If thats what constitutes a Christian Nation, then all you Christians should be ashamed of your hypocritical rhetoric. Where are the Christian Values right now? Why are most Christians, who are predominately Republicans, against universal health care? I mean to use your own argument against you, You stated, you "Cloth the poor", Feed the Hungry", etc...So heal the sick too...with your tax payer money. Our most Christian President ever, George W. Bush, helped the Rich screw over Americans by cutting taxes for Company's who moved jobs over seas...to non-christian countries like China and India!!! Do you, Sir or Ma'am, even pay attention to the news and the real order of events as they unfold? Have you even bothered stringing every thing together, for yourself, to see the big picture? Or do you just sit there and twist all the FACTS to suit your perspective?

By the way, if you substitute the word Christian with Muslim in your rant I would totally think you are from Iran or Pakistan or some other Ruled by Religious Dogma Country...

Just a Thought,

Just Joe

PS. Don't respond...I don't want to hear it!!!

[edit on 3-12-2009 by JustJoe]

[edit on 3-12-2009 by JustJoe]



posted on Dec, 3 2009 @ 09:36 AM
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reply to post by JustJoe
 


Not that I respect you request that I don't reply or anything, But I just had to.


Truth is...most of the Founding Fathers were Freemasons, which are not Christians, period.


Religious Affiliation of the Signers of the
Declaration of Independence

Charles Carroll Maryland Catholic
Samuel Huntington Connecticut Congregationalist
Roger Sherman Connecticut Congregationalist
William Williams Connecticut Congregationalist
Oliver Wolcott Connecticut Congregationalist
Lyman Hall Georgia Congregationalist
Samuel Adams Massachusetts Congregationalist
John Hancock Massachusetts Congregationalist
Josiah Bartlett New Hampshire Congregationalist
William Whipple New Hampshire Congregationalist
William Ellery Rhode Island Congregationalist
John Adams Massachusetts Congregationalist; Unitarian
Robert Treat Paine Massachusetts Congregationalist; Unitarian
George Walton Georgia Episcopalian
John Penn North Carolina Episcopalian
George Ross Pennsylvania Episcopalian
Thomas Heyward Jr. South Carolina Episcopalian
Thomas Lynch Jr. South Carolina Episcopalian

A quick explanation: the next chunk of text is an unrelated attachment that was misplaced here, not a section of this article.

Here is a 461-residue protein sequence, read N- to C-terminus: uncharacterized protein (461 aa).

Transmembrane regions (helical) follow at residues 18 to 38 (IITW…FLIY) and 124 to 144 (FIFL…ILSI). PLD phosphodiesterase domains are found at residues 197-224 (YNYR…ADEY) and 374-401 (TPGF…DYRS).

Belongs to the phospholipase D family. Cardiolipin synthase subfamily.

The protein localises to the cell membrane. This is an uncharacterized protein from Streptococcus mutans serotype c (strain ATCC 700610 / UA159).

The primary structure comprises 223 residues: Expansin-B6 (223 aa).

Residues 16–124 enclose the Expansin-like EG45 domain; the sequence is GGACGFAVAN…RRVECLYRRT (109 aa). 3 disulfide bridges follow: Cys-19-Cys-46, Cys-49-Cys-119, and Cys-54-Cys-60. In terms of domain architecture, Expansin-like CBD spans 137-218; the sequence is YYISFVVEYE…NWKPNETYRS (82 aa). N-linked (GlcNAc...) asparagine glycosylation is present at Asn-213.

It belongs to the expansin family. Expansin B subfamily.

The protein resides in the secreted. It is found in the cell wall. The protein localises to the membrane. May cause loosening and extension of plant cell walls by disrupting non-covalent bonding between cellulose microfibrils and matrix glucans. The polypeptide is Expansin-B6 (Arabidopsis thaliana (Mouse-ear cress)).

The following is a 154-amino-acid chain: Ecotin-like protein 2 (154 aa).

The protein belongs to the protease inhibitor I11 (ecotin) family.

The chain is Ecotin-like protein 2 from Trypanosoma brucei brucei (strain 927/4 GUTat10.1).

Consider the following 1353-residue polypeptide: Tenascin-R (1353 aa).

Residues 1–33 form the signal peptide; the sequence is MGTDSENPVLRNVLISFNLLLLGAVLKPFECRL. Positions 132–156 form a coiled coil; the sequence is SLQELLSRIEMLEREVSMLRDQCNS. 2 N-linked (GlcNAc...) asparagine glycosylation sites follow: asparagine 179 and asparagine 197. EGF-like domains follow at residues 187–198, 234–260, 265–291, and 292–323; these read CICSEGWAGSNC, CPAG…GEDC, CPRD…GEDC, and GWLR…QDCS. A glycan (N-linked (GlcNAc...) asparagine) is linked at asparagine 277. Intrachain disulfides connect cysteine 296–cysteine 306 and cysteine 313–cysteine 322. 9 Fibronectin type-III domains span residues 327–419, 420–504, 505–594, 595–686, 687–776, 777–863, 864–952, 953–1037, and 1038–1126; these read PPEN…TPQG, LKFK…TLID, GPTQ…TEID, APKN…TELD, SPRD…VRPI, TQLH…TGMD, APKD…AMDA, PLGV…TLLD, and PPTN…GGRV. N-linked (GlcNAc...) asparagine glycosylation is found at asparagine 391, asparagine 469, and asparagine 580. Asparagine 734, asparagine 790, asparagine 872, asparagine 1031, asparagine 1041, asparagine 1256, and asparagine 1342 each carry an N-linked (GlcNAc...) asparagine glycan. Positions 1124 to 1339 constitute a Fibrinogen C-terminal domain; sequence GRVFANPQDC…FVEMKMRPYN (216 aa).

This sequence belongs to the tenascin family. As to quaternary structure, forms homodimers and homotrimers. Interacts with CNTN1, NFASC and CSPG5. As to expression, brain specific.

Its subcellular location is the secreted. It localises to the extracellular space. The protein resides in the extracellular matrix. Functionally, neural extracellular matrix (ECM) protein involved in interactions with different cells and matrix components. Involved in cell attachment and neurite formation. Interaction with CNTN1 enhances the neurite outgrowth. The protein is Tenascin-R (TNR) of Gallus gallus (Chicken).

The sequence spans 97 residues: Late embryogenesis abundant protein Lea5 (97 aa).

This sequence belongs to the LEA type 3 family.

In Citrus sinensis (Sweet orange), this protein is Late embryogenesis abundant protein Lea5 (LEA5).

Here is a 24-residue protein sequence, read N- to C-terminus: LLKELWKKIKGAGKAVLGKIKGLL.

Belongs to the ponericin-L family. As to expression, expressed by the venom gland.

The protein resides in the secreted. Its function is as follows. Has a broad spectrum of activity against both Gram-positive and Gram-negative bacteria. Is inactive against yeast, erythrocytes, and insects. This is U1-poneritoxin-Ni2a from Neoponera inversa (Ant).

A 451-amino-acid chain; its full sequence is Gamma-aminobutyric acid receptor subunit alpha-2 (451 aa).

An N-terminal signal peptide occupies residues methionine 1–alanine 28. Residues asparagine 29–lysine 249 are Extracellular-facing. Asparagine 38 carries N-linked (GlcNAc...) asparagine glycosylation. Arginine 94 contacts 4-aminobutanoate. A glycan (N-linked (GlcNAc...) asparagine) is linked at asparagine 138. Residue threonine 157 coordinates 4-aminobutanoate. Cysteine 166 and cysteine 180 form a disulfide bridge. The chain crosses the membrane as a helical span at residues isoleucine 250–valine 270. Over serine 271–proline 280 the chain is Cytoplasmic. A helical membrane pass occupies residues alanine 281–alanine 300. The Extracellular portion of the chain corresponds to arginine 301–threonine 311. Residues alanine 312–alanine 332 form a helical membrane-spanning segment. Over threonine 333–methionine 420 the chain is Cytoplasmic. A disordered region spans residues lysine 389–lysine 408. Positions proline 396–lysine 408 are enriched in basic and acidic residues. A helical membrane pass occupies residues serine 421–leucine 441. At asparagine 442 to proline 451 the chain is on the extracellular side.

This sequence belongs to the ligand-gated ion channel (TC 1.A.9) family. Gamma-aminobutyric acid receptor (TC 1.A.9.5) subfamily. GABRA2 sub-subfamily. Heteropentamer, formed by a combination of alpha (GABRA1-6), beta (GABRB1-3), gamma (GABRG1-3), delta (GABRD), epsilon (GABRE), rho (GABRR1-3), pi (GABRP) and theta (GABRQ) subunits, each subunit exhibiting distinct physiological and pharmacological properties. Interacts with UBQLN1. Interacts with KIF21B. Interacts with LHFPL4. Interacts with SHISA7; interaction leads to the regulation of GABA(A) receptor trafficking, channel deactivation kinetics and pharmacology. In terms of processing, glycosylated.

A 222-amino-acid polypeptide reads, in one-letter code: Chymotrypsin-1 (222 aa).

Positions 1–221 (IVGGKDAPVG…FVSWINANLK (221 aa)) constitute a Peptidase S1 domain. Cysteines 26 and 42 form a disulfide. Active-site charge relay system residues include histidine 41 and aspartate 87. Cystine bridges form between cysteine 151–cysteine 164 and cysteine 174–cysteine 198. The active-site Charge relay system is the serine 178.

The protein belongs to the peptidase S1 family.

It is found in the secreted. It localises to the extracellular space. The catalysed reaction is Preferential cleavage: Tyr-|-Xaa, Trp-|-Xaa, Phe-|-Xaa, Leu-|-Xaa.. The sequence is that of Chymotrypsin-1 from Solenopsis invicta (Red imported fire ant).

Arthur Middleton South Carolina Episcopalian
Edward Rutledge South Carolina Episcopalian
Francis Lightfoot Lee Virginia Episcopalian
Richard Henry Lee Virginia Episcopalian
George Read Delaware Episcopalian
Caesar Rodney Delaware Episcopalian
Samuel Chase Maryland Episcopalian
William Paca Maryland Episcopalian
Thomas Stone Maryland Episcopalian
Elbridge Gerry Massachusetts Episcopalian
Francis Hopkinson New Jersey Episcopalian
Francis Lewis New York Episcopalian
Lewis Morris New York Episcopalian
William Hooper North Carolina Episcopalian
Robert Morris Pennsylvania Episcopalian
John Morton Pennsylvania Episcopalian
Stephen Hopkins Rhode Island Episcopalian
Carter Braxton Virginia Episcopalian
Benjamin Harrison Virginia Episcopalian
Thomas Nelson Jr. Virginia Episcopalian
George Wythe Virginia Episcopalian
Thomas Jefferson Virginia Episcopalian (Deist)
Benjamin Franklin Pennsylvania Episcopalian (Deist)
Button Gwinnett Georgia Episcopalian; Congregationalist
James Wilson Pennsylvania Episcopalian; Presbyterian
Joseph Hewes North Carolina Quaker, Episcopalian
George Clymer Pennsylvania Quaker, Episcopalian
Thomas McKean Delaware Presbyterian
Matthew Thornton New Hampshire Presbyterian
Abraham Clark New Jersey Presbyterian
John Hart New Jersey Presbyterian
Richard Stockton New Jersey Presbyterian
John Witherspoon New Jersey Presbyterian
William Floyd New York Presbyterian
Philip Livingston New York Presbyterian
James Smith Pennsylvania Presbyterian
George Taylor Pennsylvania Presbyterian
Benjamin Rush Pennsylvania Presbyterian

www.adherents.com...



posted on Dec, 3 2009 @ 09:38 AM
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reply to post by JustJoe
 


Religious Affiliation of the Signers of the
Articles of Confederation

Daniel Carroll Maryland Catholic
Andrew Adams Connecticut Congregationalist
Richard Hutson South Carolina Congregationalist
Samuel Adams Massachusetts Congregationalist
Josiah Bartlett New Hampshire Congregationalist
William Ellery Rhode Island Congregationalist
John Hancock Massachusetts Congregationalist
Samuel Huntington Connecticut Congregationalist
Roger Sherman Connecticut Congregationalist
Oliver Wolcott Connecticut Congregationalist